It’s been almost exactly a year since T-Mobile launched its unlimited international data plans but I never had a chance to give it a try until recently. Before my vacation earlier this month, however, I decided to give it a try and got myself a T-Mobile SIM card with a monthly contract to have data during my road trip through New Zealand and — now — while in Europe ahead of TechCrunch Disrupt London.
Before this, I’d always try to get a local SIM with a pre-paid plan. That works great in some countries like Germany, where you can just get a really cheap plan from Blau or a similar provider at the airport, but cross the border into France and things get much more complicated (though I hear it’s a bit easier now than even a year ago). Most of the time, I’d just put my phone into airplane mode and use free WiFi hotspots.
By default, T-Mobile (the only U.S. carrier who offers this kind of service) caps data rates at a very, very slow 128kbps (the equivalent of what 2G networks used to deliver a few years ago). You can always buy up to a faster plans for a day or a week with uncapped speeds (but capped download limits). In my travels, however, I never felt the need to do so. Sure, you’re not going to stream any music over such a small pipe or make a video call, but it’s more than fast enough to read your emails, use a messaging app, browse the web (as long as you are patient) and use a hotel booking app so you have a place to stay at night. Even more importantly for a road trip, Google Maps’ turn-by-turn directions sometimes take a while to load, but once they are up and running, they work perfectly. No need to pay Hertz an extra fee for a dedicated GPS unit.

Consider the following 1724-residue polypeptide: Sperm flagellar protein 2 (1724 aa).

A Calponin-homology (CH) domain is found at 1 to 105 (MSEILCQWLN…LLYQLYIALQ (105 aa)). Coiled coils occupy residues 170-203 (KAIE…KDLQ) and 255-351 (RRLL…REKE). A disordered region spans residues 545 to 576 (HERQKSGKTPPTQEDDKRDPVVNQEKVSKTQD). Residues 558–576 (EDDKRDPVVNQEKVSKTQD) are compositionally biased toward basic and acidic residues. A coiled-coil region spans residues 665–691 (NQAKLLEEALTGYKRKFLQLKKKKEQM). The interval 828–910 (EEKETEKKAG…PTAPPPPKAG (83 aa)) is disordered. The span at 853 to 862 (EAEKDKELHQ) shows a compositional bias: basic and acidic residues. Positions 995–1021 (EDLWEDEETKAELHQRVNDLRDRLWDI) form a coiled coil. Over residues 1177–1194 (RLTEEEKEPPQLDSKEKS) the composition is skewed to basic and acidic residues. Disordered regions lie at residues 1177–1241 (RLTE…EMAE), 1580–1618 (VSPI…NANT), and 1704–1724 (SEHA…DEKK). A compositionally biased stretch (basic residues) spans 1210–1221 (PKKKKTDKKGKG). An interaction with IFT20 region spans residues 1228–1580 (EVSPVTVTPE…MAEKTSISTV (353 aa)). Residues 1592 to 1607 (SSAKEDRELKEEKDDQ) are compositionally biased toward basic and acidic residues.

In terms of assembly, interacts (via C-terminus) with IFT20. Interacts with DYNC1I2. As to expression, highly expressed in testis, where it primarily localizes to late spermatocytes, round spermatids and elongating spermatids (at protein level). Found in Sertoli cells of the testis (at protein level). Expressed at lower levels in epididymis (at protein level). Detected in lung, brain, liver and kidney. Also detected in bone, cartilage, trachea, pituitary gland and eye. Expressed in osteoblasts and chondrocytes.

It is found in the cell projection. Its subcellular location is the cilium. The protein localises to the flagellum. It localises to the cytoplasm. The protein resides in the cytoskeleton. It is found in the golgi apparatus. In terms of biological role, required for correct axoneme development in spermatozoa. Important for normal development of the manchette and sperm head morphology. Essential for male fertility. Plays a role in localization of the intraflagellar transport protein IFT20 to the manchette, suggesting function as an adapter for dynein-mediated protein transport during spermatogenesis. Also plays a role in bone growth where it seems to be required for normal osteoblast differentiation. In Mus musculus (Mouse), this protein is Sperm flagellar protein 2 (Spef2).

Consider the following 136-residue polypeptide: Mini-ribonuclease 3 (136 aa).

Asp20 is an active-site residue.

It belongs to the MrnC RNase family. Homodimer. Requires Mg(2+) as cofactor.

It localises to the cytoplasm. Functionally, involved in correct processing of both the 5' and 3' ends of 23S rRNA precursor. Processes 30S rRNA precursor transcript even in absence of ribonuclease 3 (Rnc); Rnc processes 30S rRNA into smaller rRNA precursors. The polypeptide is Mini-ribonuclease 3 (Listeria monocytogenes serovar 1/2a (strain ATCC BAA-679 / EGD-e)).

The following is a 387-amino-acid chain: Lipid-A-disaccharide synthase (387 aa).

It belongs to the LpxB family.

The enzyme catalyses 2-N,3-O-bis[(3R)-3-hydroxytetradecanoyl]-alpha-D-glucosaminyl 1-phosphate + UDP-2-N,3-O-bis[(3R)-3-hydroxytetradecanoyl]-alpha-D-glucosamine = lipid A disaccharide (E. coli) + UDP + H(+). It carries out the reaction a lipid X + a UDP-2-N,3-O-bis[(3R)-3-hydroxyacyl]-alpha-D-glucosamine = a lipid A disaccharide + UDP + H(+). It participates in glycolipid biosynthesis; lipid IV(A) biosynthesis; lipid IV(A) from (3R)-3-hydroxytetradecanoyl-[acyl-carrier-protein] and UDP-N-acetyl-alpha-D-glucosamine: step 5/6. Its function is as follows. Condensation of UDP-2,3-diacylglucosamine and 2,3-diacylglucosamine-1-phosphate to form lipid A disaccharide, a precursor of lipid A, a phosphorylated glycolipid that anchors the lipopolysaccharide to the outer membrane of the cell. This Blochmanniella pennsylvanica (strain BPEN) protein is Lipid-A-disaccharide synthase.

In Europe, where I tested the service in England, Spain and the Netherlands so far, the experience was pretty much exactly the same, too. It’s slow but works.
Apparently I’m not the only one who feels like those slow speeds are good enough during travel. In June, T-Mobile said about 2 million customers had already used its free global roaming feature. Of those, fewer than 1% upgraded to a faster speed. I’m not surprised. For basic day-to-day use during a short business trip or a vacation, even those slow speeds are all you need.